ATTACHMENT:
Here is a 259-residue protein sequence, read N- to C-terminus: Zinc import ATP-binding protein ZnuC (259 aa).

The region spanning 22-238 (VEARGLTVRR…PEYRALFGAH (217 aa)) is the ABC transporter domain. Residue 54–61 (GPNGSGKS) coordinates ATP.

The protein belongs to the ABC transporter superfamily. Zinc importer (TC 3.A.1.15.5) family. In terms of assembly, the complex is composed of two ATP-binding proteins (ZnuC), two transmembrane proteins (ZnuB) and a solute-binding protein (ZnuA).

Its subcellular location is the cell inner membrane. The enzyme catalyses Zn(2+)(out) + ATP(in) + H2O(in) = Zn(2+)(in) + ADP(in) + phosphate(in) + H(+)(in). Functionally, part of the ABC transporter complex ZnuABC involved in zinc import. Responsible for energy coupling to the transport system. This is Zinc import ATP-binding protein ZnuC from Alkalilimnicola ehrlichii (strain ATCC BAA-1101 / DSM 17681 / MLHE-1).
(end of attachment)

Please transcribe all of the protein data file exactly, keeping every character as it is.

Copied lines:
Here is a 259-residue protein sequence, read N- to C-terminus: Zinc import ATP-binding protein ZnuC (259 aa).

The region spanning 22-238 (VEARGLTVRR…PEYRALFGAH (217 aa)) is the ABC transporter domain. Residue 54–61 (GPNGSGKS) coordinates ATP.

The protein belongs to the ABC transporter superfamily. Zinc importer (TC 3.A.1.15.5) family. In terms of assembly, the complex is composed of two ATP-binding proteins (ZnuC), two transmembrane proteins (ZnuB) and a solute-binding protein (ZnuA).

Its subcellular location is the cell inner membrane. The enzyme catalyses Zn(2+)(out) + ATP(in) + H2O(in) = Zn(2+)(in) + ADP(in) + phosphate(in) + H(+)(in). Functionally, part of the ABC transporter complex ZnuABC involved in zinc import. Responsible for energy coupling to the transport system. This is Zinc import ATP-binding protein ZnuC from Alkalilimnicola ehrlichii (strain ATCC BAA-1101 / DSM 17681 / MLHE-1).